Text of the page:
March 12, 2016
We did even better this morning, getting out at 6:15 AM! Luckily we’d filled our water pouches with water sterilized from the tap the night before, because despite being a somewhat fancy hotel, they ran out of water in the morning. The day started out well with a huge, amazing descent. We knew we’d have to make that up later, but enjoyed it while we had it. The day only went uphill from there. At first it was several steep climbs with only brief respite. By late morning all we were doing was climbing. We’ve gotten soft because of so many extended breaks and after four days of riding, we were flagging a bit. It was slow grinding climbing most of the day. The traffic was miserable. We’d have a few moments of calm and then a whole platoon of chicken buses and large trucks would careen past us belching plumes of black soot. Many of the drivers are very courteous and we get a lot of honks and waves from the trucks and buses, but way too many of them blow by disconcertingly close without slowing. It didn’t help that despite all the climbing, the vistas were rather lackluster. They may have been nicer, but the air is so polluted with exhaust and wood smoke that visibility is quite poor.
We finally got to the pass by late afternoon and were a couple miles outside of a town that seemed to be large enough to have a hotel. We were passing La Tienda del Paso when some cute kids came running out shouting and waving and I decided to go ask dad if there was any lodging ahead, with the hope that he might offer something. He told us that there was no hotel in the next town and we’d need to go all the way to San Francisco, which meant two big climbs. We told him there was no way we could do that and after a bit of thought, he said he could rent us a bed for 30Q ($3.90). We didn’t have to think twice; we were done!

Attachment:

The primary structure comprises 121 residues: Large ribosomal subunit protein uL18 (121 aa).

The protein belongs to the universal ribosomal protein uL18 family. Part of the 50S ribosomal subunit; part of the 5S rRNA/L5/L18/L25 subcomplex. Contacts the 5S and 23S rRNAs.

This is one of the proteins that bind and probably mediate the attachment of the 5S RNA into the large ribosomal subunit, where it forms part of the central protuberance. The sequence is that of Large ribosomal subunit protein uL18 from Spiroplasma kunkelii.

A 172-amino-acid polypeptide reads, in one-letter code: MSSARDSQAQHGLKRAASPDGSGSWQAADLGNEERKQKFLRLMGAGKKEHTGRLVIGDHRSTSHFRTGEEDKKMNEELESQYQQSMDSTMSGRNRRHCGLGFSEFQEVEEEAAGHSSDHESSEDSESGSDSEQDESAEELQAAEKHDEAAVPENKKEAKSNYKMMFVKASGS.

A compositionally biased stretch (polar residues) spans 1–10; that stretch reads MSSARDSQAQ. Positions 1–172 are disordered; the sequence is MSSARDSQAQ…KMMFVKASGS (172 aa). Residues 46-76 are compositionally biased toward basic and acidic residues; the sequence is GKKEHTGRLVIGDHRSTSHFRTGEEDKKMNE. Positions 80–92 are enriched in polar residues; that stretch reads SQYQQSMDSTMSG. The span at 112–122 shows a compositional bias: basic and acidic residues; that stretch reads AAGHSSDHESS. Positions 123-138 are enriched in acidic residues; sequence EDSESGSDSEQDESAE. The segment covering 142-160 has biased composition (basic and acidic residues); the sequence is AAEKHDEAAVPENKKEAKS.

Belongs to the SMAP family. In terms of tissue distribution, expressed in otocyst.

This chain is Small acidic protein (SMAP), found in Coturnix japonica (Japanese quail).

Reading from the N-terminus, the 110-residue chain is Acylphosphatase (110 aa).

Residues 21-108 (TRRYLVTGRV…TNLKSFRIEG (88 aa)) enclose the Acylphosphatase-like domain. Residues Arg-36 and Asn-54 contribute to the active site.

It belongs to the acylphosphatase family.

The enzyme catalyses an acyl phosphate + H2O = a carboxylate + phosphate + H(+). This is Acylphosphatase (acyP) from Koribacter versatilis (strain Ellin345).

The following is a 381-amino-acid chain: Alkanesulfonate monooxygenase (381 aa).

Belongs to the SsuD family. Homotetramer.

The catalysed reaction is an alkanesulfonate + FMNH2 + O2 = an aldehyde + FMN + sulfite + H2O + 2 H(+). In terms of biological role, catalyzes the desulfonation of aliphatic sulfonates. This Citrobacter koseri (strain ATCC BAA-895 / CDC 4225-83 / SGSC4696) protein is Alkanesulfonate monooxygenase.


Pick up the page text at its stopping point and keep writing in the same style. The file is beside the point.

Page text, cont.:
After we’d relaxed a bit, the señor invited me to go watch a soccer game some of the local youths were playing. As he pointed out the houses of his family, it seemed as though the entire village was family. He protested this point by saying that there are more houses on the other side of that hill! He told us about his immigration to the States and complained about the fact that most Guatemalans have way too many kids (10-12). He was done at two.
It was a very tough day, but we’d still done about 30 miles. On top of the two big days before, we were looking very good on time and decided that tomorrow we could sleep in and go a much shorter distance. The big climb had kicked our asses and we needed a bit of a break. We later discovered from the elevation profile that we either climbed quite a bit more on our first day in Guatemala, or the same amount (8,000 ft on the first day vs. either 5,300 or 7,700 ft – the same website gave me different numbers when I checked it at different times…), but that first day was much more constant and gentle.
March 13, 2016
We had only gone about 30 miles the day before, but our previous big days had given us plenty of breathing room to reach Lake Atitlán in time for Brandy’s Spanish classes to begin. We woke up when we felt like it and had a nice leisurely breakfast next door. There was a huge yellow hotel in the middle of the next town a couple miles down the road. The señor had either totally lied about it so he could keep us there, or he knows absolutely nothing about his area. Neither would be a surprise. Oh well, we surely spent less and had a more interesting time.